The Death and Life of Mrs Parker. Set in the structure the title suggests, this novella brings the reader into the moment of Mrs Parker’s demise and then, with swift moves and snappy dialogue, takes us through her life (moments both special and mundane), all while the ambulance lights flare and the compressions are counted. A life lived, a life revived, a life lost: there are many wonderful moments in this clever set of stories.

The Listening Project. A boy lost to his family; a young girl growing up without her brother. This is a beautiful story of grief and the way it changes us. It’s also about tuning in, and learning to hear, as the title suggests: to both outside and inside worlds. Moving across generations and sometimes navigating delicate moments and thin ice, this novella takes us through a family’s sad story, but also rebirth – in more ways than one. Musical and rich in tone.

And now, here are the top placements…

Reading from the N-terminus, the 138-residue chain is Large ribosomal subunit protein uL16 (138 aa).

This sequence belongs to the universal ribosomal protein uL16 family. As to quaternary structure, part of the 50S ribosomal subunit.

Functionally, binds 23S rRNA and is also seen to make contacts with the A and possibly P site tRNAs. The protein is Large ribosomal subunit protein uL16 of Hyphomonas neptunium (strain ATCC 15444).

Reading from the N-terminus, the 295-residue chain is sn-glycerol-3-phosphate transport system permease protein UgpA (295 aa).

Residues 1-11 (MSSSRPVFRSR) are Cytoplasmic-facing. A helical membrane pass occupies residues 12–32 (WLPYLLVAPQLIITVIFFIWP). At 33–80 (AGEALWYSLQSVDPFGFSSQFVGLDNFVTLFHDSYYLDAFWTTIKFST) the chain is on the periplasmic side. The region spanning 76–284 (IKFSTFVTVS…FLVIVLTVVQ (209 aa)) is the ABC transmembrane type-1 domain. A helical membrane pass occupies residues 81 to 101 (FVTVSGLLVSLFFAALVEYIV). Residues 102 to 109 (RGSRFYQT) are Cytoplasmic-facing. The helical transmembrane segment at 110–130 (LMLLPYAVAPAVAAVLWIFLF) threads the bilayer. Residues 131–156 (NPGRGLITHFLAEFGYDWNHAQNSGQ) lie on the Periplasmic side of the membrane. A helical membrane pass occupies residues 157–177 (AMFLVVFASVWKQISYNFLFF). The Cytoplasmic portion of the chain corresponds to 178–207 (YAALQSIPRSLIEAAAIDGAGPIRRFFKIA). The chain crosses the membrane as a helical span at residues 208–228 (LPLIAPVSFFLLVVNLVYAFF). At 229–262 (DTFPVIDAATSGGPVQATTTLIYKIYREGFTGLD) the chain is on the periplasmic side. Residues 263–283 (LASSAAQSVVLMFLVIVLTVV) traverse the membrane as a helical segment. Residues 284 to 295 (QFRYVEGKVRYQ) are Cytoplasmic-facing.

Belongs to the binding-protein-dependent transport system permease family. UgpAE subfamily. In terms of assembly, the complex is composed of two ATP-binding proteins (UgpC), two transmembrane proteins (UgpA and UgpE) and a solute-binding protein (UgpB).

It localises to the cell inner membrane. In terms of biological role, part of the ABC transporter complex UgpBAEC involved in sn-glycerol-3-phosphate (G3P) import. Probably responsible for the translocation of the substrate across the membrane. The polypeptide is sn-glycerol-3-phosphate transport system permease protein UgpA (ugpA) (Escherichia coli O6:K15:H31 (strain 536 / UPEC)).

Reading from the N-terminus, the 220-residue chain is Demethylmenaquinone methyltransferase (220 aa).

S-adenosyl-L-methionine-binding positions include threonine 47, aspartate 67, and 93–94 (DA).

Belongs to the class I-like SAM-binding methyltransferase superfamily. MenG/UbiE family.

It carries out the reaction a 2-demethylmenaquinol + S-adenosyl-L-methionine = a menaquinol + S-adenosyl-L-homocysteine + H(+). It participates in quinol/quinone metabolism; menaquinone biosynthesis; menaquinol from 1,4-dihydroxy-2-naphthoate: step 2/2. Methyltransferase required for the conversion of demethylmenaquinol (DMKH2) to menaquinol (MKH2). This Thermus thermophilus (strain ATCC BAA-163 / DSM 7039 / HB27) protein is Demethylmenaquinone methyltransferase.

HIGHLY COMMENDED
Small Things. A beautiful story of loss, told in a way that surprises you, because love is expansive between the people in this story – between Jude and his Da, between Jude and the memory of his Ma, between Jude and Una, between Jude and Kit. And even as the love is grand, the moments are captured with subtle storytelling, and the heart shines with all the small things between them. These stories hold sharp dialogue and sometimes uncomfortable encounters; these feel like real people building real relationships. Friendship and love resonate in these pages, and the ending is both surprising and perfect. The story is layered over the years, from Jude’s first encounter with the new boy Kit (age 7) to his early adulthood when the world is baffling and unbalanced, where weaknesses and strengths come to light. And Kit, Kit Kit, at the centre of it all. Exceptional storytelling!

HIGHLY COMMENDED